The material for Rivulets developed out of the working process of my large
painting Mother´ s Breast. Father´s House– a painting that continues to
generate questions to be explored in future work.
Twelve variations are collected in this booklet. The collages are made on
paper, sized 98×70 cm and 85×56 cm (the diptychs). The rivulets, printed
with silkscreen technique, are partially covered with drawings, digital pigment
prints and photo polymer gravures pasted on to the paper; I have used
water-colours and vinyl paint, charcoal, graphite and crayons to create spatiality
and hold the disparate parts together.
The landscape shown in many of the pictures (often presented as enlarged
details from aerial photographs) has its geographical location in the coastal
area north of Kivik, in the south-east of Sweden. The plants depicted have also
been collected in the same area.
Three works of art have been quoted in the collages: 1) I have incorporated
the plate glass spiral that Robert Smithson used in his proposal for Dallas Fort
Worth regional airport (1967). 2) Paul Cézanne painted Man with crossed arms
in two versions in the late 1890´s. My charcoal drawings carefully reproduce his
rendering of the folds of the sleeves. 3) The Harp Player (1905) was painted by
my grandfather Karl Aspelin (1857-1932). The model for the boy resting on the
bard´s arm, was his son Gunnar – my father.
BOUSTROPHEDON – TWO REFERENCES
In his profound essay on Rainer Maria Rilke´s poem Orpheus, Eurydice. Hermes
Joseph Brodsky writes a passage about the development of the Greek written
The standard mode of écriture (written language) in that particular century
in Greek [seventh century b.c.] was called ”boustrophedon”. Boustrophedon
literally means ”ox way” and denotes the kind of writing which is similar to
plowing a field, when a furrow reaching the end of that field turns and goes
in the opposite direction. In writing, this amounts to a line running from left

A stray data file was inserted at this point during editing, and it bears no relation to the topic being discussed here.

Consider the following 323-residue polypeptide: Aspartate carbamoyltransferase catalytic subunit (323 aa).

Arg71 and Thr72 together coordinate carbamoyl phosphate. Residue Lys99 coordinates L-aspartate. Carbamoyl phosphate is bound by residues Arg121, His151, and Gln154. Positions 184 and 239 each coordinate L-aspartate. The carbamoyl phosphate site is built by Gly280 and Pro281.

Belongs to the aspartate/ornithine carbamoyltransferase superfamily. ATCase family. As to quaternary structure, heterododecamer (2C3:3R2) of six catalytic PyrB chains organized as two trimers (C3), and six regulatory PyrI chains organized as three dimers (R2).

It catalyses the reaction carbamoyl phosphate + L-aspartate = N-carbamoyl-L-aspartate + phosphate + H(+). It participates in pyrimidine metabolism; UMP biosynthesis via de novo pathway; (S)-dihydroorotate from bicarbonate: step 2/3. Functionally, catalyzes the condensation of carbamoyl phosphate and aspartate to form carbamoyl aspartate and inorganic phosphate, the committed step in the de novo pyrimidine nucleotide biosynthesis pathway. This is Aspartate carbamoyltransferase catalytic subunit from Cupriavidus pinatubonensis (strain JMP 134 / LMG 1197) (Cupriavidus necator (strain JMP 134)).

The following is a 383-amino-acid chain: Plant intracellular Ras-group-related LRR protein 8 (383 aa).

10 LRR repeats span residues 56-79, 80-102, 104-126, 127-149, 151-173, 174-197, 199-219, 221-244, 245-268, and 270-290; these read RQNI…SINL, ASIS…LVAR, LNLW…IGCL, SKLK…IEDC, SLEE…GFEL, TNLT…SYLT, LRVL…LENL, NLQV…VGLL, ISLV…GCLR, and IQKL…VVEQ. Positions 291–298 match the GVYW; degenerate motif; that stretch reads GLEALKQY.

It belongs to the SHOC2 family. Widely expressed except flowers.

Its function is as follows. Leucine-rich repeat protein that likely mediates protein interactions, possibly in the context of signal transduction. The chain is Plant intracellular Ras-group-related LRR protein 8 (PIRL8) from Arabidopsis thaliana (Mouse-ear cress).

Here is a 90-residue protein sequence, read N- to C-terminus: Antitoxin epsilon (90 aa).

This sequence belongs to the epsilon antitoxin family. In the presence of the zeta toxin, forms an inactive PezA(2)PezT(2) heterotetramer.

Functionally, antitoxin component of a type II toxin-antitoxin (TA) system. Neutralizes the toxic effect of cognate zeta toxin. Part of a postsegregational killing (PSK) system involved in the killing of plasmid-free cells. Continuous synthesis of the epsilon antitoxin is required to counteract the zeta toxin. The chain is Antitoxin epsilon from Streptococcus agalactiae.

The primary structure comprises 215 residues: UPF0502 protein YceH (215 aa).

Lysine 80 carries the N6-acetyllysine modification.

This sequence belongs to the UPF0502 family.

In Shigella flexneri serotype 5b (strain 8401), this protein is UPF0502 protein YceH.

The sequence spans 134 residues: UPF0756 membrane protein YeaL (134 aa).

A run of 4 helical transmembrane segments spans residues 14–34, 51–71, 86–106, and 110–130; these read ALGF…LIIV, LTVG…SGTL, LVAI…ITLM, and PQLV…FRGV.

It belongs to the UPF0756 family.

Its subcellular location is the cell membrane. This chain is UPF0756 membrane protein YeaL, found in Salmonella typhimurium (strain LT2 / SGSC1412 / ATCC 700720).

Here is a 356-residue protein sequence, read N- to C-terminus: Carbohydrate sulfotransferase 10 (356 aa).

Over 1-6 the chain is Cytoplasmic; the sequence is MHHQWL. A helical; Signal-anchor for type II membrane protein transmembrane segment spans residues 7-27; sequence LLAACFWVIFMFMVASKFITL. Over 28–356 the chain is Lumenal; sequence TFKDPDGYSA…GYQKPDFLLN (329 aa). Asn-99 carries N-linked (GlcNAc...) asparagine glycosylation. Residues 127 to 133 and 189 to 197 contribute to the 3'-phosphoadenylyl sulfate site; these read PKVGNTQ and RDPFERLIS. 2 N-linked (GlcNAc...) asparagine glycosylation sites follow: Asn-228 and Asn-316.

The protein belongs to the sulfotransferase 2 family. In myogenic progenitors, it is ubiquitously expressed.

to right and, upon reaching its margin, turning and running from right to
left, and so on.
Joseph Brodsky shows that the mode of writing is something more than just ”an
…it is difficult not to recognize in boustrophedon – at least visually – a
precursor of verse. For ”verse”, which comes from the Latin versus, means
”turn”. Of direction, of one thing into another: left, right, U–; of thesis into antithesis, metamorphosis, juxtaposition, paradox, metaphor, if you will,
especially successful metaphor; ultimately, rhyme, when two things sound
the same but their meanings diverge.
In the third volume of Mircea Cărtărescu´s novel Orbitór there is a suggestiv
paragraph where “boustrophedon” becomes a crucial prerequisite for writing.
The Mircea of the novel keeps guard at a metro station in Bucharest one
night during the revolutionary winter of 1989, and while he is waiting for
the development of events he continues to write in his manuscript, “this
Suddenly I wrote on both sides of the paper, because I was two, and
second by second I brought my ballpoint pen over the ballpoint of the
pen of the other, he who wrote from underneath, he who at the same
time as I made the same affected loops and swerves, without writing
the same text, however, he, on the contrary negating my text second by
second, because he wrote from the right to the left with reversed letters,
wrote it backwards, making fun of my manuscript. [- – – ] Without this
boustrophedon, this simultaneous plowing script, I would never have
been able to write anything, since my ballpoint pen – if I had not pressed
it against the other ballpoint – would have sunk into the brain substance
of the paper, into its infinity of pores and voids filled with glucosides,
lymph and blood
During my work with these twelve collage paintings I have often come back to
the thought of this dual movement, these turnings.